While Iga Swiatek’s four title-winning streak has given the 20-year-old Pole a healthy lead at the summit of the rankings, Badosa admits it’s not easy taking a minute to celebrate her own rise to No.2 before setting her sights on loftier targets.
“The thing is that in my case, my personality is a little bit like that. I always want more. And I remember talking with my coach and asking, ‘Can I be happy some day and enjoy it? For at least one week?’” the Spaniard said with a chuckle.
“Because I always want more and more and more. And now this and then it's not enough. But I think it's part of the personality of every player. It's not only me.
“When you are playing at this level, everyone is very competitive I'm trying to enjoy it a little bit for one hour a day.
“I just try to stay calm and to enjoy where I am. Because in my case it has been a very tough journey. And to get here... I'm still young because I was top 10 at 23. It's still young.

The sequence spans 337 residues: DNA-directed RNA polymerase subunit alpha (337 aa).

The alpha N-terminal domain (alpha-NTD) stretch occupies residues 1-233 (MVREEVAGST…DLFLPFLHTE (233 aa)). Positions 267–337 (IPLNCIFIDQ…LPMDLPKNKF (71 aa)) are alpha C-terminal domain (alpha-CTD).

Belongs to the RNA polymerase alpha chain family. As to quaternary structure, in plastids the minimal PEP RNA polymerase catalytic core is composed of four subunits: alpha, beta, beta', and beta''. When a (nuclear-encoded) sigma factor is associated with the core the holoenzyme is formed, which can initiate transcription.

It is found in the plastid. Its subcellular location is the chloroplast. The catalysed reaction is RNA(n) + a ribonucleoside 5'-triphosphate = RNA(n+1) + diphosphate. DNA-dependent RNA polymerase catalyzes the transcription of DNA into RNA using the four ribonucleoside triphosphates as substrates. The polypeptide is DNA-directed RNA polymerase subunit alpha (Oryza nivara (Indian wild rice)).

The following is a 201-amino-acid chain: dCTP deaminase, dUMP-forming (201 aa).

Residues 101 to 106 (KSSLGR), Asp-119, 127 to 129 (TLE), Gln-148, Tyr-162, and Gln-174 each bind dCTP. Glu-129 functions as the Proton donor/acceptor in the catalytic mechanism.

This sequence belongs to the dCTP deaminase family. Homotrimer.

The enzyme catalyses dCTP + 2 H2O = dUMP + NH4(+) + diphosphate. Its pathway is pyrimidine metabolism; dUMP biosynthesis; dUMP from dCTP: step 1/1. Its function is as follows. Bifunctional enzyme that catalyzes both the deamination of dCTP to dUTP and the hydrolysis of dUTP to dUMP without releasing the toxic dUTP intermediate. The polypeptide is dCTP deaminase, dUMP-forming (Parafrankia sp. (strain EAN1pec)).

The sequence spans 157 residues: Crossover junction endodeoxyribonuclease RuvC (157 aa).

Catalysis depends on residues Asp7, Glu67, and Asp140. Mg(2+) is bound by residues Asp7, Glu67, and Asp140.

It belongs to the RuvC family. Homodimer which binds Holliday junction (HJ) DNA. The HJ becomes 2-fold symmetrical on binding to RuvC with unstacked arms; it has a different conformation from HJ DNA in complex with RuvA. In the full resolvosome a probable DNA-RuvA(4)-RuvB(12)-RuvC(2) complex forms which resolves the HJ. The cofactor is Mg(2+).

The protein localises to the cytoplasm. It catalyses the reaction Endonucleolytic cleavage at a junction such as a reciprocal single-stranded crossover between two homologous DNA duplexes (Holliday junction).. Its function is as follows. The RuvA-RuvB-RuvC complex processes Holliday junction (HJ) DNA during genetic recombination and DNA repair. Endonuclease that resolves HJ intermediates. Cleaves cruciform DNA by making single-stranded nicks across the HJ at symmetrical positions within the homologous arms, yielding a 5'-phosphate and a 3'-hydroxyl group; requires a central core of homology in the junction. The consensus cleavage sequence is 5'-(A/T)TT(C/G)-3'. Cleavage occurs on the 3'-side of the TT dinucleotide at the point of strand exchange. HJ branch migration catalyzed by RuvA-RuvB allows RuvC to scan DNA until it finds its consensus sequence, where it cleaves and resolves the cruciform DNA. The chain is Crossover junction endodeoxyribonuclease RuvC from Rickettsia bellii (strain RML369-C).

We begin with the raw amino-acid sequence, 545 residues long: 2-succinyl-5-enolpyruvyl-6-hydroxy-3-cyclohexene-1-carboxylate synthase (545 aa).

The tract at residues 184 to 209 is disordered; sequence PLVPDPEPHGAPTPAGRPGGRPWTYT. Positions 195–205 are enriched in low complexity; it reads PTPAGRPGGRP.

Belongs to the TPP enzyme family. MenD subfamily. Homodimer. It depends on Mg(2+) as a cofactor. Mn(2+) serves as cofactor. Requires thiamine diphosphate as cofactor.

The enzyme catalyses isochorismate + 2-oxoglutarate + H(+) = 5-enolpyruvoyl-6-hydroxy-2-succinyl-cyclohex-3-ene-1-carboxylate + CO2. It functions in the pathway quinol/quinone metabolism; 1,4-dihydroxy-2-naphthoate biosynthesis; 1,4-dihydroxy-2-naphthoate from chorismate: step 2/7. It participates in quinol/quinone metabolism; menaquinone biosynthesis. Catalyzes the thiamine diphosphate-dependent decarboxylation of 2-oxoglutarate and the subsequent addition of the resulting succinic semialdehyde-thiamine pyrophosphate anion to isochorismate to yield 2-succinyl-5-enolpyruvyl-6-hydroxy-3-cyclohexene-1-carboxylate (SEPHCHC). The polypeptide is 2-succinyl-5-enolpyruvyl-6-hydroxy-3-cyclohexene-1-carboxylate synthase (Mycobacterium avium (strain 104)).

“If you compare to other players, then no, but I have to focus on myself. Still it has been a very long one and I've been through a lot, so I want to try to enjoy it.
“We only live once and maybe I'm not here anymore in a few years. You never know, so I want to enjoy this moment.”
Badosa joked that Swiatek, who withdrew from the Madrid Open citing a right shoulder injury, will have to pull out from a few more events to give anyone else a chance to win a trophy.
“She's winning every tournament, so I feel very far (from No.1),” laughed Badosa.
“She has to retire from a few more events. It's far, but it's nice that I'm No.2. Let's see in a few months if I can fight for that position.
“But even being in this position is already a privilege. Let's see, maybe I'll have to wait until next year, because this year is going to be complicated.”